Siberian iris flowers are blooming right now, ‘Caesar’s Brother’ is a good one, but there are lots of great varieties. The plant will bloom in full sun to part shade.
Although the deer visit hydrangea arborescens early in the season in my garden, it’s left alone for most of the summer. Not to be confused with H. macrophylla or mop head hydrangea, arborescens is a reliable bloomer that flowers on new growth. Even though it’s technically a shrub, it’s nice to include something a little bigger, for the back of the border for the deer-resistant garden.
When the deer find the plant, they don’t seem to enjoy it and do a sort of selected pruning. ‘White Dome’ is a favorite with pure white flowers which pollinators can’t resist. It will bloom in full sun or part shade and gets at least eight feet tall.
‘Invincibelle Spirit’ has beautiful pink flowers, is tough as nails and will bloom just about anywhere. A portion of the proceeds goes to breast cancer research too.
There are two different types of hellebores that I grow which the deer don’t bother. H. orientalis or Lenten Rose blooms in early spring and H. niger or Christmas Rose starts blooming in November. I have seen deer eat a flower of H. niger but never the leaves. Both plants are evergreen and beautiful. The spring bloomer has been worked on by breeders and has a multitude of different colors and variegations in the flowers.
The perennial hibiscus (not the tropical version), is a great late summer bloomer with flowers that can be as big as a dinner plate. This sun lover will take some shade and there are lots of different shapes, colors and sizes of plants.
I’ve fallen in love with the shade-loving genus of ligularia. Especially ‘Britt Marie Crawford,’ which I write about often. The foliage and stems are green, bronze and purple set off with orange, daisy-shaped flowers. Even though ligularia is said to like moist soil, I’ve never watered this cultivar and it thrives.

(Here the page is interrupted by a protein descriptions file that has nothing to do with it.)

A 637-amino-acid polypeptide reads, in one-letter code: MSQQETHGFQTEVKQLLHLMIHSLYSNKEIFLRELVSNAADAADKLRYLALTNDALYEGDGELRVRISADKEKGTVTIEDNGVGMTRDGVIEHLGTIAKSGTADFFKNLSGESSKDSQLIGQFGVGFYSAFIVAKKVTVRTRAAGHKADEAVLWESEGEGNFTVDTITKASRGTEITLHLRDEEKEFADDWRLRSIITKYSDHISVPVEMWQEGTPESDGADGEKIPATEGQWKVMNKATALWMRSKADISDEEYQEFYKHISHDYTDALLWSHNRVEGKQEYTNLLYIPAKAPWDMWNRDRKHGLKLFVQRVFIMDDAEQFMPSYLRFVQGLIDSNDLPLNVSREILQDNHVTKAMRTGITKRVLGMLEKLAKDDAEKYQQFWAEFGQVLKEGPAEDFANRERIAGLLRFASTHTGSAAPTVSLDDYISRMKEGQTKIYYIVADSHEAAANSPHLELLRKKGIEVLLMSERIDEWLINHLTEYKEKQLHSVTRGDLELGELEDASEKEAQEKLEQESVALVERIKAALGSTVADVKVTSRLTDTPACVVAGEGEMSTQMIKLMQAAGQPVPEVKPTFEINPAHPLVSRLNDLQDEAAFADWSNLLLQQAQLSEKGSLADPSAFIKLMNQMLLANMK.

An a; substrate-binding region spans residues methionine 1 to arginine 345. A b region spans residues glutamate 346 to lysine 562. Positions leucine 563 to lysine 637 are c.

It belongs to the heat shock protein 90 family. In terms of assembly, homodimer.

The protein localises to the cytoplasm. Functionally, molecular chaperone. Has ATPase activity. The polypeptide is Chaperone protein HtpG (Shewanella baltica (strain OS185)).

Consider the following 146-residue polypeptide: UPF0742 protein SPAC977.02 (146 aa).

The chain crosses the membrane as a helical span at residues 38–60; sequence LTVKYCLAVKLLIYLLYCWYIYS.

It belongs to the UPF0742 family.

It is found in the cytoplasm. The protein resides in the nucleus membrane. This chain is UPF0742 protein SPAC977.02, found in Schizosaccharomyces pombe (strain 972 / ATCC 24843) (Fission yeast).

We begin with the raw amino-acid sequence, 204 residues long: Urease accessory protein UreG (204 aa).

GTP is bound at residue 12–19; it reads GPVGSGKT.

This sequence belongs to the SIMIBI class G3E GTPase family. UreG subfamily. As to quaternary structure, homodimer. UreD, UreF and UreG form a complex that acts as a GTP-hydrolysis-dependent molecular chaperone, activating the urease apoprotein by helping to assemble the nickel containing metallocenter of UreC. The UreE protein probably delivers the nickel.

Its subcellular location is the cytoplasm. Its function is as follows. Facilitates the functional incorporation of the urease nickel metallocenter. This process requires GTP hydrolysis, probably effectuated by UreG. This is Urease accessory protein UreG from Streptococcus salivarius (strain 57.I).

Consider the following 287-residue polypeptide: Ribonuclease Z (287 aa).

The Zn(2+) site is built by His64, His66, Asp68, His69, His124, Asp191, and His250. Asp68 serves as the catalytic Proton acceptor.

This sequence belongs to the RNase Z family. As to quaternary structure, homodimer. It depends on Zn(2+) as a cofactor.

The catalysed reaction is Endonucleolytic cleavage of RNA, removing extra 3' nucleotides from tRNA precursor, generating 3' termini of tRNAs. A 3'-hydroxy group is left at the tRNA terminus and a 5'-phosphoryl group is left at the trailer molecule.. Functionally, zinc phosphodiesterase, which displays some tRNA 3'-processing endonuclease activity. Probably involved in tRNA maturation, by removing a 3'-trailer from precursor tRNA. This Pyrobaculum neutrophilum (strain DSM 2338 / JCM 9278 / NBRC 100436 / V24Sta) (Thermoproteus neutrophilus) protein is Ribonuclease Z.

Shade-loving foxglove is mostly biennial, although there are perennial versions. They grow foliage the first year, and then flower the next and die. They produce so many seeds though, once the plant gets going, they will come up where they are happy year after year.
Salvia can be either annual or perennial and both are deer resistant. Salvia ‘May Night’ is a great cultivar. It will produce purple flowers in early summer for six weeks. As it starts to fade, deadhead the plants, water and add fertilizer. When it’s ready, it will bloom again towards the end of the summer and last until a hard freeze.
Meadow rue is an easy-to-grow perennial that blooms in late spring. Mine grow along the outside of the picket fence and the deer walk right by.
Other perennials include lamb’s ears, columbine, rose campion, delphinium, brunnera, veronica, poppies, peonies, lavender, bearded iris and more.
Gardening with deer can be frustrating, but the battle can be won. It’s not easy, but it is satisfying to see the blooms and foil those garden marauders.
You’ll still see me waving my arms though and yelling when I see them on the edge of the garden.
[…] lover grown for its chartreuse foliage. It grows to three feet or so wide and tall. This plant is deer-resistant, carefree, and is a perfect addition to light up a shady […]